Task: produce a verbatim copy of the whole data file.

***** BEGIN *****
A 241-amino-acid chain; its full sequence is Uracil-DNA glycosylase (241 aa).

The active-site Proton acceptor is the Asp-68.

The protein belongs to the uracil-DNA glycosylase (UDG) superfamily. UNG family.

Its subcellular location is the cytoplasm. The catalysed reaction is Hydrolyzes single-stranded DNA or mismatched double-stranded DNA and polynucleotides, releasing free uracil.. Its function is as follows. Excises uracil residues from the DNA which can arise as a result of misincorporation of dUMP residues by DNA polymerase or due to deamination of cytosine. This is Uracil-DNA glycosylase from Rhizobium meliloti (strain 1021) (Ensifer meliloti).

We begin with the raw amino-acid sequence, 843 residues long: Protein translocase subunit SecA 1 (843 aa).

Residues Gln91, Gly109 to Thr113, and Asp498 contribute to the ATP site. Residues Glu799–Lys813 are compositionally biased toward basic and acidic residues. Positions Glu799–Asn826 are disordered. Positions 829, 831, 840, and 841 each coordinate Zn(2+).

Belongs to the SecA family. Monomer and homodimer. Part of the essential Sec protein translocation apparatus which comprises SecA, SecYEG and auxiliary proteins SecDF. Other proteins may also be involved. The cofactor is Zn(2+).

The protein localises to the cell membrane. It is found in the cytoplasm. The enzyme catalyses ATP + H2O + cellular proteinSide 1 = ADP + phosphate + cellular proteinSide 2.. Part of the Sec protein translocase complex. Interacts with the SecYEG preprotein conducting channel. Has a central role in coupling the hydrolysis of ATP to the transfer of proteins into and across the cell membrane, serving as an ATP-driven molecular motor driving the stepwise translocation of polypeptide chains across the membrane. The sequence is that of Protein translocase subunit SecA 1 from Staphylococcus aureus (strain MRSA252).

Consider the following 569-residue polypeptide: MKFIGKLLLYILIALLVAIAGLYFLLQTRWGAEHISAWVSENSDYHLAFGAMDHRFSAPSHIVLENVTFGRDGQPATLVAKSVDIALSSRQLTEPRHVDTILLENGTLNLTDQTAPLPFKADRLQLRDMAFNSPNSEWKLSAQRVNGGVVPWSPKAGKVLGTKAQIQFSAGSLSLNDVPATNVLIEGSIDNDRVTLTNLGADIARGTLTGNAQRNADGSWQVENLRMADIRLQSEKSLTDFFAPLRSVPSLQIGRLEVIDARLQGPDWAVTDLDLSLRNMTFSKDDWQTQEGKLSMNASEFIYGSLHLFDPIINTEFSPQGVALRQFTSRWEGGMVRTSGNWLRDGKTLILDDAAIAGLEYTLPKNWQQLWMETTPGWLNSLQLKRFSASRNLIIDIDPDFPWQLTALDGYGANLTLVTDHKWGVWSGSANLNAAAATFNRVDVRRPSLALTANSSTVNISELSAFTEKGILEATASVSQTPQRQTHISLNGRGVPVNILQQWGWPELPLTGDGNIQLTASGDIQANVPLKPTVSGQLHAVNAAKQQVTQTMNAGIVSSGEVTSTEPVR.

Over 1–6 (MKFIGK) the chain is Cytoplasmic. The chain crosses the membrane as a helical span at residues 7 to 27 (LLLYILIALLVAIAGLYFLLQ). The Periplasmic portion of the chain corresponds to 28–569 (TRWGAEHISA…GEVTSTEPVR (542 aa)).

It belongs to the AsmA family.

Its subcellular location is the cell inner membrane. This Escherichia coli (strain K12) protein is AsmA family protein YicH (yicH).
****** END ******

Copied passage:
A 241-amino-acid chain; its full sequence is Uracil-DNA glycosylase (241 aa).

The active-site Proton acceptor is the Asp-68.

The protein belongs to the uracil-DNA glycosylase (UDG) superfamily. UNG family.

Its subcellular location is the cytoplasm. The catalysed reaction is Hydrolyzes single-stranded DNA or mismatched double-stranded DNA and polynucleotides, releasing free uracil.. Its function is as follows. Excises uracil residues from the DNA which can arise as a result of misincorporation of dUMP residues by DNA polymerase or due to deamination of cytosine. This is Uracil-DNA glycosylase from Rhizobium meliloti (strain 1021) (Ensifer meliloti).

We begin with the raw amino-acid sequence, 843 residues long: Protein translocase subunit SecA 1 (843 aa).

Residues Gln91, Gly109 to Thr113, and Asp498 contribute to the ATP site. Residues Glu799–Lys813 are compositionally biased toward basic and acidic residues. Positions Glu799–Asn826 are disordered. Positions 829, 831, 840, and 841 each coordinate Zn(2+).

Belongs to the SecA family. Monomer and homodimer. Part of the essential Sec protein translocation apparatus which comprises SecA, SecYEG and auxiliary proteins SecDF. Other proteins may also be involved. The cofactor is Zn(2+).

The protein localises to the cell membrane. It is found in the cytoplasm. The enzyme catalyses ATP + H2O + cellular proteinSide 1 = ADP + phosphate + cellular proteinSide 2.. Part of the Sec protein translocase complex. Interacts with the SecYEG preprotein conducting channel. Has a central role in coupling the hydrolysis of ATP to the transfer of proteins into and across the cell membrane, serving as an ATP-driven molecular motor driving the stepwise translocation of polypeptide chains across the membrane. The sequence is that of Protein translocase subunit SecA 1 from Staphylococcus aureus (strain MRSA252).

Consider the following 569-residue polypeptide: MKFIGKLLLYILIALLVAIAGLYFLLQTRWGAEHISAWVSENSDYHLAFGAMDHRFSAPSHIVLENVTFGRDGQPATLVAKSVDIALSSRQLTEPRHVDTILLENGTLNLTDQTAPLPFKADRLQLRDMAFNSPNSEWKLSAQRVNGGVVPWSPKAGKVLGTKAQIQFSAGSLSLNDVPATNVLIEGSIDNDRVTLTNLGADIARGTLTGNAQRNADGSWQVENLRMADIRLQSEKSLTDFFAPLRSVPSLQIGRLEVIDARLQGPDWAVTDLDLSLRNMTFSKDDWQTQEGKLSMNASEFIYGSLHLFDPIINTEFSPQGVALRQFTSRWEGGMVRTSGNWLRDGKTLILDDAAIAGLEYTLPKNWQQLWMETTPGWLNSLQLKRFSASRNLIIDIDPDFPWQLTALDGYGANLTLVTDHKWGVWSGSANLNAAAATFNRVDVRRPSLALTANSSTVNISELSAFTEKGILEATASVSQTPQRQTHISLNGRGVPVNILQQWGWPELPLTGDGNIQLTASGDIQANVPLKPTVSGQLHAVNAAKQQVTQTMNAGIVSSGEVTSTEPVR.

Over 1–6 (MKFIGK) the chain is Cytoplasmic. The chain crosses the membrane as a helical span at residues 7 to 27 (LLLYILIALLVAIAGLYFLLQ). The Periplasmic portion of the chain corresponds to 28–569 (TRWGAEHISA…GEVTSTEPVR (542 aa)).

It belongs to the AsmA family.

Its subcellular location is the cell inner membrane. This Escherichia coli (strain K12) protein is AsmA family protein YicH (yicH).